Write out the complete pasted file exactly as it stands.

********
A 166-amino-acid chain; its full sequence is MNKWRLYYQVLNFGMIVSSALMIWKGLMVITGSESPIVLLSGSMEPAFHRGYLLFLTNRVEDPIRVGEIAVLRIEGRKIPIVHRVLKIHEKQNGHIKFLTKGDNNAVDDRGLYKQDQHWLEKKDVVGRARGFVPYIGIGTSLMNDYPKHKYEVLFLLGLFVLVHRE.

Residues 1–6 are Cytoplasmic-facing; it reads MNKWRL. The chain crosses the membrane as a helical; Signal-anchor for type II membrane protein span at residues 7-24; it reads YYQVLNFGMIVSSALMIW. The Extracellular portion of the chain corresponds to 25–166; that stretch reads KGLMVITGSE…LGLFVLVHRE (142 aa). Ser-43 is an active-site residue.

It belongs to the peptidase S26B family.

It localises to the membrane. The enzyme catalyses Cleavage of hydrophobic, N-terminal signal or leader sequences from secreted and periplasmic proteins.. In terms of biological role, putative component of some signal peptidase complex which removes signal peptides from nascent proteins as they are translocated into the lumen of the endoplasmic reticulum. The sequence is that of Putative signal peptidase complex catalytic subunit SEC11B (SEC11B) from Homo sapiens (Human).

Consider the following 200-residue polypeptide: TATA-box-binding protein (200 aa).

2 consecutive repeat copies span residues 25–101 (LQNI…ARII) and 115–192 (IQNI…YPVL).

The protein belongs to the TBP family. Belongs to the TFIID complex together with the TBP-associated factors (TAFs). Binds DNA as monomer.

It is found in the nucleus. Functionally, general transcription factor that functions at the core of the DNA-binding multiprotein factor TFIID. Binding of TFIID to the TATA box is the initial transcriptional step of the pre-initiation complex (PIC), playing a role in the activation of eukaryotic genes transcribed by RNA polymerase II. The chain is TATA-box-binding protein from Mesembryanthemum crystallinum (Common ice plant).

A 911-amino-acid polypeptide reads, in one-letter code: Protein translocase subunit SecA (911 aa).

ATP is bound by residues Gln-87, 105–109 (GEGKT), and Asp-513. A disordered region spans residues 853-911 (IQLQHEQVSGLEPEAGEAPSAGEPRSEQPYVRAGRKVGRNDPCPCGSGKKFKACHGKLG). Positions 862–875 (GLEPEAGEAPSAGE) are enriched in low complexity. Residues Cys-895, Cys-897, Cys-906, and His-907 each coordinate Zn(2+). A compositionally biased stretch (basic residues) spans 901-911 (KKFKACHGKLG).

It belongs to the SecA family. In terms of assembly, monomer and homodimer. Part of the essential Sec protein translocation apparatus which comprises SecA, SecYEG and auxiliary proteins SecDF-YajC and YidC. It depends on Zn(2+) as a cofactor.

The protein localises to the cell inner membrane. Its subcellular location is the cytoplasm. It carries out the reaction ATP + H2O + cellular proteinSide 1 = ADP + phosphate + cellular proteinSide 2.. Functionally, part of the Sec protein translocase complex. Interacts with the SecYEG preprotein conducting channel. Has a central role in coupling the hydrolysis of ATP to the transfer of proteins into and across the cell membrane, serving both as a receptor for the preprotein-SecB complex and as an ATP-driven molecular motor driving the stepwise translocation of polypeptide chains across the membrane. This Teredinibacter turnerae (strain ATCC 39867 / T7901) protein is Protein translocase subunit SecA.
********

A 166-amino-acid chain; its full sequence is MNKWRLYYQVLNFGMIVSSALMIWKGLMVITGSESPIVLLSGSMEPAFHRGYLLFLTNRVEDPIRVGEIAVLRIEGRKIPIVHRVLKIHEKQNGHIKFLTKGDNNAVDDRGLYKQDQHWLEKKDVVGRARGFVPYIGIGTSLMNDYPKHKYEVLFLLGLFVLVHRE.

Residues 1–6 are Cytoplasmic-facing; it reads MNKWRL. The chain crosses the membrane as a helical; Signal-anchor for type II membrane protein span at residues 7-24; it reads YYQVLNFGMIVSSALMIW. The Extracellular portion of the chain corresponds to 25–166; that stretch reads KGLMVITGSE…LGLFVLVHRE (142 aa). Ser-43 is an active-site residue.

It belongs to the peptidase S26B family.

It localises to the membrane. The enzyme catalyses Cleavage of hydrophobic, N-terminal signal or leader sequences from secreted and periplasmic proteins.. In terms of biological role, putative component of some signal peptidase complex which removes signal peptides from nascent proteins as they are translocated into the lumen of the endoplasmic reticulum. The sequence is that of Putative signal peptidase complex catalytic subunit SEC11B (SEC11B) from Homo sapiens (Human).

Consider the following 200-residue polypeptide: TATA-box-binding protein (200 aa).

2 consecutive repeat copies span residues 25–101 (LQNI…ARII) and 115–192 (IQNI…YPVL).

The protein belongs to the TBP family. Belongs to the TFIID complex together with the TBP-associated factors (TAFs). Binds DNA as monomer.

It is found in the nucleus. Functionally, general transcription factor that functions at the core of the DNA-binding multiprotein factor TFIID. Binding of TFIID to the TATA box is the initial transcriptional step of the pre-initiation complex (PIC), playing a role in the activation of eukaryotic genes transcribed by RNA polymerase II. The chain is TATA-box-binding protein from Mesembryanthemum crystallinum (Common ice plant).

A 911-amino-acid polypeptide reads, in one-letter code: Protein translocase subunit SecA (911 aa).

ATP is bound by residues Gln-87, 105–109 (GEGKT), and Asp-513. A disordered region spans residues 853-911 (IQLQHEQVSGLEPEAGEAPSAGEPRSEQPYVRAGRKVGRNDPCPCGSGKKFKACHGKLG). Positions 862–875 (GLEPEAGEAPSAGE) are enriched in low complexity. Residues Cys-895, Cys-897, Cys-906, and His-907 each coordinate Zn(2+). A compositionally biased stretch (basic residues) spans 901-911 (KKFKACHGKLG).

It belongs to the SecA family. In terms of assembly, monomer and homodimer. Part of the essential Sec protein translocation apparatus which comprises SecA, SecYEG and auxiliary proteins SecDF-YajC and YidC. It depends on Zn(2+) as a cofactor.

The protein localises to the cell inner membrane. Its subcellular location is the cytoplasm. It carries out the reaction ATP + H2O + cellular proteinSide 1 = ADP + phosphate + cellular proteinSide 2.. Functionally, part of the Sec protein translocase complex. Interacts with the SecYEG preprotein conducting channel. Has a central role in coupling the hydrolysis of ATP to the transfer of proteins into and across the cell membrane, serving both as a receptor for the preprotein-SecB complex and as an ATP-driven molecular motor driving the stepwise translocation of polypeptide chains across the membrane. This Teredinibacter turnerae (strain ATCC 39867 / T7901) protein is Protein translocase subunit SecA.